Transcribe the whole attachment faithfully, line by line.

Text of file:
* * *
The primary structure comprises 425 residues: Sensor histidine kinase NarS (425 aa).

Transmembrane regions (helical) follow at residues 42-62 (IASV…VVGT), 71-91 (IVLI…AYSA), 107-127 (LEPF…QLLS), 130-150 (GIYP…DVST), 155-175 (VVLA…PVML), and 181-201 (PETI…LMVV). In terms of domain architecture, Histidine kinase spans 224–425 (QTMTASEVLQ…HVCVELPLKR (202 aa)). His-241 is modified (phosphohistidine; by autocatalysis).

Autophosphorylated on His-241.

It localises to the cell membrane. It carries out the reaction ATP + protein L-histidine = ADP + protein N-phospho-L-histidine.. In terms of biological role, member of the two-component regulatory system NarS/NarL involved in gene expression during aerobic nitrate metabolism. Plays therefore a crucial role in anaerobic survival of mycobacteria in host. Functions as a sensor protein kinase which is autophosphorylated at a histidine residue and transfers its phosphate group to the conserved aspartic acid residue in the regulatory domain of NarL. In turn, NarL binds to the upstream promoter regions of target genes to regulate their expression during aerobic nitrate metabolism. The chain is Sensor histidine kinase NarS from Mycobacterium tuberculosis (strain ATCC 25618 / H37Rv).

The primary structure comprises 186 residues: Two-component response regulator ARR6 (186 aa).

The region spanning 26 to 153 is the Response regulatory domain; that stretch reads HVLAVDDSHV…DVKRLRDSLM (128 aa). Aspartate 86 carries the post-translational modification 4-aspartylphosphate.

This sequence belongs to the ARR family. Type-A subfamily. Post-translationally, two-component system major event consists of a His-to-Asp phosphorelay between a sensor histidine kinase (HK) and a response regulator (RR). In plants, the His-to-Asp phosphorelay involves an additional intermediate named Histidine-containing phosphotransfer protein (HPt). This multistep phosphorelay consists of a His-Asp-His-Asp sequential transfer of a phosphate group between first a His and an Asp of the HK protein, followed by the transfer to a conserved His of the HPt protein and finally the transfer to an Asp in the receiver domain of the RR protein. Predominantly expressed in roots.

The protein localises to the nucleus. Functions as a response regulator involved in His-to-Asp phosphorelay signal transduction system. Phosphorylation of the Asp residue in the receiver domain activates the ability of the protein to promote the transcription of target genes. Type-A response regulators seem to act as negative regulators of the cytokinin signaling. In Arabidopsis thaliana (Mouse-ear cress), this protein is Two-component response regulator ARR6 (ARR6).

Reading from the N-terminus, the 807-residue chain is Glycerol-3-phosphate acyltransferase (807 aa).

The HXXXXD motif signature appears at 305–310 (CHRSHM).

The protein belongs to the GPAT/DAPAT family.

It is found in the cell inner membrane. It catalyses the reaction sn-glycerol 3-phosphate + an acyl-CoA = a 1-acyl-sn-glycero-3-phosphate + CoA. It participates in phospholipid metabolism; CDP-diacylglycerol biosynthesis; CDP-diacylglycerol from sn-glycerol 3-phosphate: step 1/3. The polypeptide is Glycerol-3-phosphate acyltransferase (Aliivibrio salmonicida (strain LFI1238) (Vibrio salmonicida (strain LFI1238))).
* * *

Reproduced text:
The primary structure comprises 425 residues: Sensor histidine kinase NarS (425 aa).

Transmembrane regions (helical) follow at residues 42-62 (IASV…VVGT), 71-91 (IVLI…AYSA), 107-127 (LEPF…QLLS), 130-150 (GIYP…DVST), 155-175 (VVLA…PVML), and 181-201 (PETI…LMVV). In terms of domain architecture, Histidine kinase spans 224–425 (QTMTASEVLQ…HVCVELPLKR (202 aa)). His-241 is modified (phosphohistidine; by autocatalysis).

Autophosphorylated on His-241.

It localises to the cell membrane. It carries out the reaction ATP + protein L-histidine = ADP + protein N-phospho-L-histidine.. In terms of biological role, member of the two-component regulatory system NarS/NarL involved in gene expression during aerobic nitrate metabolism. Plays therefore a crucial role in anaerobic survival of mycobacteria in host. Functions as a sensor protein kinase which is autophosphorylated at a histidine residue and transfers its phosphate group to the conserved aspartic acid residue in the regulatory domain of NarL. In turn, NarL binds to the upstream promoter regions of target genes to regulate their expression during aerobic nitrate metabolism. The chain is Sensor histidine kinase NarS from Mycobacterium tuberculosis (strain ATCC 25618 / H37Rv).

The primary structure comprises 186 residues: Two-component response regulator ARR6 (186 aa).

The region spanning 26 to 153 is the Response regulatory domain; that stretch reads HVLAVDDSHV…DVKRLRDSLM (128 aa). Aspartate 86 carries the post-translational modification 4-aspartylphosphate.

This sequence belongs to the ARR family. Type-A subfamily. Post-translationally, two-component system major event consists of a His-to-Asp phosphorelay between a sensor histidine kinase (HK) and a response regulator (RR). In plants, the His-to-Asp phosphorelay involves an additional intermediate named Histidine-containing phosphotransfer protein (HPt). This multistep phosphorelay consists of a His-Asp-His-Asp sequential transfer of a phosphate group between first a His and an Asp of the HK protein, followed by the transfer to a conserved His of the HPt protein and finally the transfer to an Asp in the receiver domain of the RR protein. Predominantly expressed in roots.

The protein localises to the nucleus. Functions as a response regulator involved in His-to-Asp phosphorelay signal transduction system. Phosphorylation of the Asp residue in the receiver domain activates the ability of the protein to promote the transcription of target genes. Type-A response regulators seem to act as negative regulators of the cytokinin signaling. In Arabidopsis thaliana (Mouse-ear cress), this protein is Two-component response regulator ARR6 (ARR6).

Reading from the N-terminus, the 807-residue chain is Glycerol-3-phosphate acyltransferase (807 aa).

The HXXXXD motif signature appears at 305–310 (CHRSHM).

The protein belongs to the GPAT/DAPAT family.

It is found in the cell inner membrane. It catalyses the reaction sn-glycerol 3-phosphate + an acyl-CoA = a 1-acyl-sn-glycero-3-phosphate + CoA. It participates in phospholipid metabolism; CDP-diacylglycerol biosynthesis; CDP-diacylglycerol from sn-glycerol 3-phosphate: step 1/3. The polypeptide is Glycerol-3-phosphate acyltransferase (Aliivibrio salmonicida (strain LFI1238) (Vibrio salmonicida (strain LFI1238))).